Lost Planet 2:
DX11 benchmark A, 1080p, maximum settings
HD6870: 34 fps (stuttered considerably, too, while running)
GTX760: 106 fps
Lost Planet 2's benchmark uses a lot of DX11 and DX10 effects, so it's a nice way to gauge a card's capabilities in terms of advanced visual effects.
1080p, maximum settings
HD6870: 52 fps, min 41
GTX760: 89 fps, min 70
1080p, max settings with FXAA High, no PhysX
HD6870: 57 fps (29 with PhysX normal)
GTX760: 86 fps (51 with PhysX normal)
1080p, maximum settings except for high precision (TressFX on)
HD6870: 11 fps
GTX760: 52 fps (84 without TressFX)
Just Cause 2:
Dark Tower, 1080p, max settings (760 seems to have more HQ options)
HD6870: 45 fps
GTX760: 59 fps
"Frontline" benchmark, 1080p, High preset, no PhysX
HD6870: 53 fps
GTX760: 82 fps
Title screen, 1080p, max settings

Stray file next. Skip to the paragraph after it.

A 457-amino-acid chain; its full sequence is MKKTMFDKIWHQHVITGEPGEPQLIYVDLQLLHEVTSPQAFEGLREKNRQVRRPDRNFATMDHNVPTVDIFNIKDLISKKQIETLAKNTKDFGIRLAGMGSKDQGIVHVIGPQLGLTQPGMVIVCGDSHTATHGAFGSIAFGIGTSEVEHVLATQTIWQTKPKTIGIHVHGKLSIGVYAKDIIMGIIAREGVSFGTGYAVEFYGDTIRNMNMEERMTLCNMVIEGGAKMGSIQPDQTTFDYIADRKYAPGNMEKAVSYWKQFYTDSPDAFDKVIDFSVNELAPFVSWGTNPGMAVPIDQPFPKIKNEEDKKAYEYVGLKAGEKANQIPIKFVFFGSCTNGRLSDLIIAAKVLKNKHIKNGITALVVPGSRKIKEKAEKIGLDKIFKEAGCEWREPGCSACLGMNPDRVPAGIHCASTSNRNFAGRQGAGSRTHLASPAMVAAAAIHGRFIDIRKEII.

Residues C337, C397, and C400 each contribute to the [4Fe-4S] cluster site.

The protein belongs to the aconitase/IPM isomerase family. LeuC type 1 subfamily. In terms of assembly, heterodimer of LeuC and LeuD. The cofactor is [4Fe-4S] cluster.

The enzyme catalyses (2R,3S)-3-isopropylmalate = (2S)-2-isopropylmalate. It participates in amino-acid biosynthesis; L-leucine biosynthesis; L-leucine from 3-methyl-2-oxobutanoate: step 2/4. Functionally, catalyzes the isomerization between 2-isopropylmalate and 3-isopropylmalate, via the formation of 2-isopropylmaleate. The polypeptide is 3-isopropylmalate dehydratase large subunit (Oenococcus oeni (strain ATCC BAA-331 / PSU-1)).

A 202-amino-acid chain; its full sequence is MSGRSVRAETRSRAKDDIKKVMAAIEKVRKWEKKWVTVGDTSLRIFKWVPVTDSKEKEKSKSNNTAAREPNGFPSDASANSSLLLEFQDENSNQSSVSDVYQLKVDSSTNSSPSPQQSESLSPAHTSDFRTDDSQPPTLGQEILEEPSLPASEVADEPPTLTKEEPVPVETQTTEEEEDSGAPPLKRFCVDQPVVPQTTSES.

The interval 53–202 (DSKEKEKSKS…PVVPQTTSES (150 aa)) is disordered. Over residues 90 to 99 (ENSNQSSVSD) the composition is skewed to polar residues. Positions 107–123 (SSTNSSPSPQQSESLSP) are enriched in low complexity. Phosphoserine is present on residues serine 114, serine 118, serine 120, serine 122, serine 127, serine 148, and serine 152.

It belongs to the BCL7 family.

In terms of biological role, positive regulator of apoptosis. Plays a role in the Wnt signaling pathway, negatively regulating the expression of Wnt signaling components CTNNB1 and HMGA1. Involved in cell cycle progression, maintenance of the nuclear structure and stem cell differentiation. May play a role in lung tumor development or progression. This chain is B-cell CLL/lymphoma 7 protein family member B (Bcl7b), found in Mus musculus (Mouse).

Overall, the framerate improvement is somewhere between 50% and 300% in most of these. It's hard to quantify these things, but I'd loosely say the 760 is seems roughly twice as powerful as my 6870 overall. The lack of load-stuttering is a nice improvement as well.
There are some aberrations here, though. I'd expected the 760 to blow the 6870 out of the water in Metro, Just Cause 2, and Arkham City, but that just wasn't the case. That could be a matter of me not setting up the card properly, and I am pretty sure some games like JC2 have Nvidia-only options (like GPU water physics) making the 760 work harder.
There's also the question of whether the Phenom II x6 is bottlenecking the 760 in certain games. I previously thought it was the bottleneck in Call of Pripyat and Skyrim, which are poorly optimized for multicore CPUs, but apparently I was wrong. However, it might be the culprit in the other mediocre scores. Overall, though, I think my CPU is aging pretty gracefully. My motherboard is an older PCI-E 2.0 model, too, which could create a bandwidth bottleneck for this 3.0 card.